The monthly payments on a $10,000 loan for 10 years at 6 percent come to about $100.
Although it’s become easier and cheaper to go solar, it’s still a change that requires research and effort.
“This is a complicated system, it’s not like wheeling in a new refrigerator and plugging it in,” Pickering said. “Still, savvy people get it, people who have done the math. It’s not a small step but it’s easy and economical as it’s ever been. You’ve got to want to do it, but essentially you can buy 25 years of power for 10 years of cost. It’s an easy sell to engineers and architects.”
Dave Ballentine is one of those people, a retired engineer who recently completed a solar installation at his home in Newport.
“I retired in 2014, and shortly after that I volunteered to become an advisor to the city (of Marietta) on climate change,” he said. “I felt I had time to give to the issue.”
Ballentine also made the arrangements for installing a solar array on the First Unitarian Universalist Church in downtown Marietta. Through that example, he said, he’s been able to reach out to other nonprofits. Ballentine financed the project, in part because the church was not eligible to claim the installation tax credit, and he now has a power purchase agreement with it.
His experience with installing solar in his home has been that it was smooth, although the way the house is built allowed only 17 panels to be mounted. He said he might install an array on his barn in the future, which would take the generating capacity up to 100 percent of his electricity usage and enable him to convert his gas appliances to electric, achieving a zero emissions footprint for his energy use. AEP Ohio, his electric utility, “is very accommodating for solar conversion, and I’m very thankful for that,” he said.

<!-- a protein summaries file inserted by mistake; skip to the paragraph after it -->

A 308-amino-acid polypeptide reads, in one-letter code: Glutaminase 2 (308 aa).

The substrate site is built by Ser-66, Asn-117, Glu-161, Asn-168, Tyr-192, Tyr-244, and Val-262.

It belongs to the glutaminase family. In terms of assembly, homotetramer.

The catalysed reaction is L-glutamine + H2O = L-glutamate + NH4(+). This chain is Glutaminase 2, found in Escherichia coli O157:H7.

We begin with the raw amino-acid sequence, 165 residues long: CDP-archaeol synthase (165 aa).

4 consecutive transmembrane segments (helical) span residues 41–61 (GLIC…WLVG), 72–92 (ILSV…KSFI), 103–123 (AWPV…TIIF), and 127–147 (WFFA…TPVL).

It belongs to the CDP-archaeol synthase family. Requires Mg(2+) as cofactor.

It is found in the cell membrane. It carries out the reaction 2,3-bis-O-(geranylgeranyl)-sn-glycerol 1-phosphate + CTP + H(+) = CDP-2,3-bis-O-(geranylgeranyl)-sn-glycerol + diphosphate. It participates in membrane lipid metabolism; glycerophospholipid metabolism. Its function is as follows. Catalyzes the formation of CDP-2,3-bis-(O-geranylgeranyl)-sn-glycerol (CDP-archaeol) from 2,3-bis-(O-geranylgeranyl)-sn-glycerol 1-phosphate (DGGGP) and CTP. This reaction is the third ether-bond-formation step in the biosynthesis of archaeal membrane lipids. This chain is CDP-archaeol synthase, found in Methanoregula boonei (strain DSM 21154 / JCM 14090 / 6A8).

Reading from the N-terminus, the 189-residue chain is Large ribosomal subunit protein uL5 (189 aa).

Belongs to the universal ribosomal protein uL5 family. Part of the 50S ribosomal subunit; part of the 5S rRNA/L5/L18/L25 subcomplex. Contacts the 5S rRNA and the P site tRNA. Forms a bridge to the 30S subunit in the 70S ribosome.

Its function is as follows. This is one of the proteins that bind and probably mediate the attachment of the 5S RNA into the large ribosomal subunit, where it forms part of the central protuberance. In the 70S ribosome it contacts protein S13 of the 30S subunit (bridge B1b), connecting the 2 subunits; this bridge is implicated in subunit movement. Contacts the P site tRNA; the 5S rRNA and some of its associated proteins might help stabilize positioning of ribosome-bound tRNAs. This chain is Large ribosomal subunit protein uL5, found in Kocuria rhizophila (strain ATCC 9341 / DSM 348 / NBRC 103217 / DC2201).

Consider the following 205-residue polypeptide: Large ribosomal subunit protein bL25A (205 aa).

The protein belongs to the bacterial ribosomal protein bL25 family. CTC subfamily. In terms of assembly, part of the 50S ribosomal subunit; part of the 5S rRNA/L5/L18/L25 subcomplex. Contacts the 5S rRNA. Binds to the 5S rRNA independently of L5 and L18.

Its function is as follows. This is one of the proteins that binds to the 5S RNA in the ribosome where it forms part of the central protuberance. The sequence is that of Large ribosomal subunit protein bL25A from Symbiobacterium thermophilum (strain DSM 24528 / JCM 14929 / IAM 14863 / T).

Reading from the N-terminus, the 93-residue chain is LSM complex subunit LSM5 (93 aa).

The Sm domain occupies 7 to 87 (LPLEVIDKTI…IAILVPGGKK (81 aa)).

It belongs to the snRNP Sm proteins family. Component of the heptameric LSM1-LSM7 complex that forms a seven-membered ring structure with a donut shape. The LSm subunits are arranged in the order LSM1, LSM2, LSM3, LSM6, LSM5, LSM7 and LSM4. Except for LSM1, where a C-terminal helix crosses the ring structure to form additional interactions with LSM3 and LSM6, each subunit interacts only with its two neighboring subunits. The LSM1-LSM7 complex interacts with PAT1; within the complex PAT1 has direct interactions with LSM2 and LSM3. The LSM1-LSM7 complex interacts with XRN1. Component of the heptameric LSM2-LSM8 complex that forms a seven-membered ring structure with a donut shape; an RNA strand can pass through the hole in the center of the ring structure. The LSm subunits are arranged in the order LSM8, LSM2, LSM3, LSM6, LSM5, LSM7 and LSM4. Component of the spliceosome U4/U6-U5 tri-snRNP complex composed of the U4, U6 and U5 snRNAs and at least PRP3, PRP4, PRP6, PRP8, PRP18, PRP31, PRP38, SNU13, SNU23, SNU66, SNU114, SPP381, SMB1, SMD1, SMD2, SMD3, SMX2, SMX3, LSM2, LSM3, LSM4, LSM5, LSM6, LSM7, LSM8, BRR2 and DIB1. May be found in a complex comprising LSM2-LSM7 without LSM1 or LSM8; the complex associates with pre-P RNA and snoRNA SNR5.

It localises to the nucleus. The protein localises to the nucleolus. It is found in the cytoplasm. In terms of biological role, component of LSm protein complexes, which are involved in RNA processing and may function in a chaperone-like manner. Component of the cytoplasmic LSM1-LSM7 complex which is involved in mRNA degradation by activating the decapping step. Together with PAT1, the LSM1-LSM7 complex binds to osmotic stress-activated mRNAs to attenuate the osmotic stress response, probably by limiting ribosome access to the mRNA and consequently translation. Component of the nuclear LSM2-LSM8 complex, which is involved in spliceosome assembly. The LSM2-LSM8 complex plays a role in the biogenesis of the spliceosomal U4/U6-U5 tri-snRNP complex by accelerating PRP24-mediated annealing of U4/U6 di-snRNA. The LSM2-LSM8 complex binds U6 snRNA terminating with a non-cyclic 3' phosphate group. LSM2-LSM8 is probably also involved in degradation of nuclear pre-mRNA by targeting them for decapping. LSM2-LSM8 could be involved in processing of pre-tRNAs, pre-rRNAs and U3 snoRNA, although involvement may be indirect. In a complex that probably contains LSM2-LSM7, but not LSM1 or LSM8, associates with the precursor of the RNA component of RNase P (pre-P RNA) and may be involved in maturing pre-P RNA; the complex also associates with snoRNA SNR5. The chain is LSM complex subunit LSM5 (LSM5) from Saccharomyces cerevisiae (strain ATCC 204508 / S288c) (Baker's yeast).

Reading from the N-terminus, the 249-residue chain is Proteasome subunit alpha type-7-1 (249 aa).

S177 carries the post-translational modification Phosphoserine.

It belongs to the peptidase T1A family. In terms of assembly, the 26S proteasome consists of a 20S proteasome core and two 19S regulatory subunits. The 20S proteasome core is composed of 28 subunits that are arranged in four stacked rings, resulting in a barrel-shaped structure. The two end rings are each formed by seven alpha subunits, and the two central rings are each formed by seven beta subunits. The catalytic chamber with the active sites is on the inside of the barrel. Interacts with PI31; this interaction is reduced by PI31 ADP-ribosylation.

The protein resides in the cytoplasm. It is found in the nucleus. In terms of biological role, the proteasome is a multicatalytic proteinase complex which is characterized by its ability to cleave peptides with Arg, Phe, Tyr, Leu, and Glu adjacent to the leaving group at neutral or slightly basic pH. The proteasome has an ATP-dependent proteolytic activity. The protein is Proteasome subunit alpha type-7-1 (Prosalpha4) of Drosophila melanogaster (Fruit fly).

Pickering pointed out that the U.S. is the only developed country in the world not to have signed the global climate accord, despite the most recent National Climate Assessment, issued in 2018, which indicated in no uncertain terms that the pace of action to mitigate climate change must be stepped up by several orders of magnitude to avoid catastrophic effects.
“At some point, you can either take action now, or explain to your grandchildren why you didn’t,” he said. “The technologies are here, they’re all economical, and it takes a little effort but you can live your life for no extra cost with carbon-free energy,” he said.